There’s money in tourism …

Tourism is an important player in the worldwide economy: In 2009, it accounted for just over 9% of global GDP and employed about one in twelve workers, according to the World Travel and Tourism Council.

As a sector, international tourism has been growing at a slightly faster pace than the world economy. Despite the recession and the downturn in tourism numbers,
that trends looks likely to continue over the long-term. Employment in tourism is also growing relatively strongly: Between 2000 and 2007 in OECD countries, the growth rate for employment in hotels and restaurants was over 2% per year, more than a percentage point ahead of the total employment growth rate.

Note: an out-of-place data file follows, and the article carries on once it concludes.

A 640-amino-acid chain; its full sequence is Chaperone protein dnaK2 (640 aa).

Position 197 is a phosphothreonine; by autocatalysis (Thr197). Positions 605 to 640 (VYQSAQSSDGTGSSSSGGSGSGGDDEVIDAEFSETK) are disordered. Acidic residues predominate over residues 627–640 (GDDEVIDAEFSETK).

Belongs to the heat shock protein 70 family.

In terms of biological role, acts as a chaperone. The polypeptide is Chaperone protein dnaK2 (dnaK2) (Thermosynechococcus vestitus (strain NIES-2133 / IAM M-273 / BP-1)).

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While France may lead the way in the number of international arrivals, when it comes to income from international tourism, the US is well ahead, with a value of $134 billion earned in goods and services sold to international visitors in 2008. That was well over double the level for France of about $55 billion. Travel and tourism accounted for nearly $1.4 trillion in total economic output for the US in 2008, and employed – directly and indirectly – one in 16 workers.

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